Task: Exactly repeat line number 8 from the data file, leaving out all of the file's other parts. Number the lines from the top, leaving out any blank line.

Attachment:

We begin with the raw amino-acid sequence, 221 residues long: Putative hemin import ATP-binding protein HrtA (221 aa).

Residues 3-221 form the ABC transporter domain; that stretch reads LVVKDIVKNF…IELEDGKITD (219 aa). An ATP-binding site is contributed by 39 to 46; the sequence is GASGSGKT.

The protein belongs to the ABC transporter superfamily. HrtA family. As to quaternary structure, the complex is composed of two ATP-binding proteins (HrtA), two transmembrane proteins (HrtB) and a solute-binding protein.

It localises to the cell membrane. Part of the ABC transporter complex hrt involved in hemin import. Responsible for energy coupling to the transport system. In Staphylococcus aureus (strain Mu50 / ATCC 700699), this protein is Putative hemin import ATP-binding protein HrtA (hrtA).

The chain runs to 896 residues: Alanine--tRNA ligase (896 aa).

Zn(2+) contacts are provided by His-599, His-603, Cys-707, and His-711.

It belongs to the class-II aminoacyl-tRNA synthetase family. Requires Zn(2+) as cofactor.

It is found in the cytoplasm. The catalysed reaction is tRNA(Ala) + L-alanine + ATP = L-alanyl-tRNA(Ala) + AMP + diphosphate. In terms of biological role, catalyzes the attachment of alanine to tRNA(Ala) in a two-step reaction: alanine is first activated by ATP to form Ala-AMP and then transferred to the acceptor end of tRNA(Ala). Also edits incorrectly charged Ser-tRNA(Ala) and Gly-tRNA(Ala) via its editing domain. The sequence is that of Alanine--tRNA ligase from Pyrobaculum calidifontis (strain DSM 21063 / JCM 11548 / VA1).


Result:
It is found in the cytoplasm. The catalysed reaction is tRNA(Ala) + L-alanine + ATP = L-alanyl-tRNA(Ala) + AMP + diphosphate. In terms of biological role, catalyzes the attachment of alanine to tRNA(Ala) in a two-step reaction: alanine is first activated by ATP to form Ala-AMP and then transferred to the acceptor end of tRNA(Ala). Also edits incorrectly charged Ser-tRNA(Ala) and Gly-tRNA(Ala) via its editing domain. The sequence is that of Alanine--tRNA ligase from Pyrobaculum calidifontis (strain DSM 21063 / JCM 11548 / VA1).